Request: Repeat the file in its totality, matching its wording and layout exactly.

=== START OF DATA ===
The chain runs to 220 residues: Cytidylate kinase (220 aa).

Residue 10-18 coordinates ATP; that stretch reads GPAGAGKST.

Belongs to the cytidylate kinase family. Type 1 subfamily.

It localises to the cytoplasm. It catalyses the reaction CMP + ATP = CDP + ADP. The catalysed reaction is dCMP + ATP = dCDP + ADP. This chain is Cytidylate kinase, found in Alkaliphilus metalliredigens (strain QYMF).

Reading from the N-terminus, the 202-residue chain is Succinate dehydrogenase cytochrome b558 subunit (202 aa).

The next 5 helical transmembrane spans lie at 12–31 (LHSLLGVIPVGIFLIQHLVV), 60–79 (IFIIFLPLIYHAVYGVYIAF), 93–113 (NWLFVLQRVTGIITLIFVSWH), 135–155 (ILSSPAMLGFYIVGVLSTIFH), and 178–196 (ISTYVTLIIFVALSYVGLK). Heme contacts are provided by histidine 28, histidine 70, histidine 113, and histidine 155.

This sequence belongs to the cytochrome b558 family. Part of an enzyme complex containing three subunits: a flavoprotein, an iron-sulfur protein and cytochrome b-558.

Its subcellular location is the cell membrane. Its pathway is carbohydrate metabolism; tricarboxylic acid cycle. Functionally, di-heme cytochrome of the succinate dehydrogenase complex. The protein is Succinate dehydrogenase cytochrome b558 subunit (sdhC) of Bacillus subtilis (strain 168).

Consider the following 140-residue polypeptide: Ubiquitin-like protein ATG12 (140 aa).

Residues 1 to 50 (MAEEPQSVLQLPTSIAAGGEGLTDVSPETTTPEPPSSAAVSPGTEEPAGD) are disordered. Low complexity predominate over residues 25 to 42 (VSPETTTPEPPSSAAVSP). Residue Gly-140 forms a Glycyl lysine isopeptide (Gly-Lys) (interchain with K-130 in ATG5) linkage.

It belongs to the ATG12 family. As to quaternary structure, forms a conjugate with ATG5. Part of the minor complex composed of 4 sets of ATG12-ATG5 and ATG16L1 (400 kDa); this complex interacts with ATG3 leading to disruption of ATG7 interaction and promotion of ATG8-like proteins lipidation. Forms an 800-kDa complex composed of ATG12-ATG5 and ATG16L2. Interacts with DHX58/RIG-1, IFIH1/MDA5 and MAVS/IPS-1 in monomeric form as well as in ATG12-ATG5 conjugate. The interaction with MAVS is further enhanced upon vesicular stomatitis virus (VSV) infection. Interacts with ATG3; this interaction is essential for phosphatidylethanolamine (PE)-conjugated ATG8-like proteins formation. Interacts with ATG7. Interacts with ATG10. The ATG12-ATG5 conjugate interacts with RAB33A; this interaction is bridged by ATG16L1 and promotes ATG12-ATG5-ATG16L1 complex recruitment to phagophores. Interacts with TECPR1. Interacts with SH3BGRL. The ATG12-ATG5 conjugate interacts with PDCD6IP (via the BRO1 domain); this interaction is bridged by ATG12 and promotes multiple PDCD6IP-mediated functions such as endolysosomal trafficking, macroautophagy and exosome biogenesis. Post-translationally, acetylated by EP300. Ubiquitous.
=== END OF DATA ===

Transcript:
The chain runs to 220 residues: Cytidylate kinase (220 aa).

Residue 10-18 coordinates ATP; that stretch reads GPAGAGKST.

Belongs to the cytidylate kinase family. Type 1 subfamily.

It localises to the cytoplasm. It catalyses the reaction CMP + ATP = CDP + ADP. The catalysed reaction is dCMP + ATP = dCDP + ADP. This chain is Cytidylate kinase, found in Alkaliphilus metalliredigens (strain QYMF).

Reading from the N-terminus, the 202-residue chain is Succinate dehydrogenase cytochrome b558 subunit (202 aa).

The next 5 helical transmembrane spans lie at 12–31 (LHSLLGVIPVGIFLIQHLVV), 60–79 (IFIIFLPLIYHAVYGVYIAF), 93–113 (NWLFVLQRVTGIITLIFVSWH), 135–155 (ILSSPAMLGFYIVGVLSTIFH), and 178–196 (ISTYVTLIIFVALSYVGLK). Heme contacts are provided by histidine 28, histidine 70, histidine 113, and histidine 155.

This sequence belongs to the cytochrome b558 family. Part of an enzyme complex containing three subunits: a flavoprotein, an iron-sulfur protein and cytochrome b-558.

Its subcellular location is the cell membrane. Its pathway is carbohydrate metabolism; tricarboxylic acid cycle. Functionally, di-heme cytochrome of the succinate dehydrogenase complex. The protein is Succinate dehydrogenase cytochrome b558 subunit (sdhC) of Bacillus subtilis (strain 168).

Consider the following 140-residue polypeptide: Ubiquitin-like protein ATG12 (140 aa).

Residues 1 to 50 (MAEEPQSVLQLPTSIAAGGEGLTDVSPETTTPEPPSSAAVSPGTEEPAGD) are disordered. Low complexity predominate over residues 25 to 42 (VSPETTTPEPPSSAAVSP). Residue Gly-140 forms a Glycyl lysine isopeptide (Gly-Lys) (interchain with K-130 in ATG5) linkage.

It belongs to the ATG12 family. As to quaternary structure, forms a conjugate with ATG5. Part of the minor complex composed of 4 sets of ATG12-ATG5 and ATG16L1 (400 kDa); this complex interacts with ATG3 leading to disruption of ATG7 interaction and promotion of ATG8-like proteins lipidation. Forms an 800-kDa complex composed of ATG12-ATG5 and ATG16L2. Interacts with DHX58/RIG-1, IFIH1/MDA5 and MAVS/IPS-1 in monomeric form as well as in ATG12-ATG5 conjugate. The interaction with MAVS is further enhanced upon vesicular stomatitis virus (VSV) infection. Interacts with ATG3; this interaction is essential for phosphatidylethanolamine (PE)-conjugated ATG8-like proteins formation. Interacts with ATG7. Interacts with ATG10. The ATG12-ATG5 conjugate interacts with RAB33A; this interaction is bridged by ATG16L1 and promotes ATG12-ATG5-ATG16L1 complex recruitment to phagophores. Interacts with TECPR1. Interacts with SH3BGRL. The ATG12-ATG5 conjugate interacts with PDCD6IP (via the BRO1 domain); this interaction is bridged by ATG12 and promotes multiple PDCD6IP-mediated functions such as endolysosomal trafficking, macroautophagy and exosome biogenesis. Post-translationally, acetylated by EP300. Ubiquitous.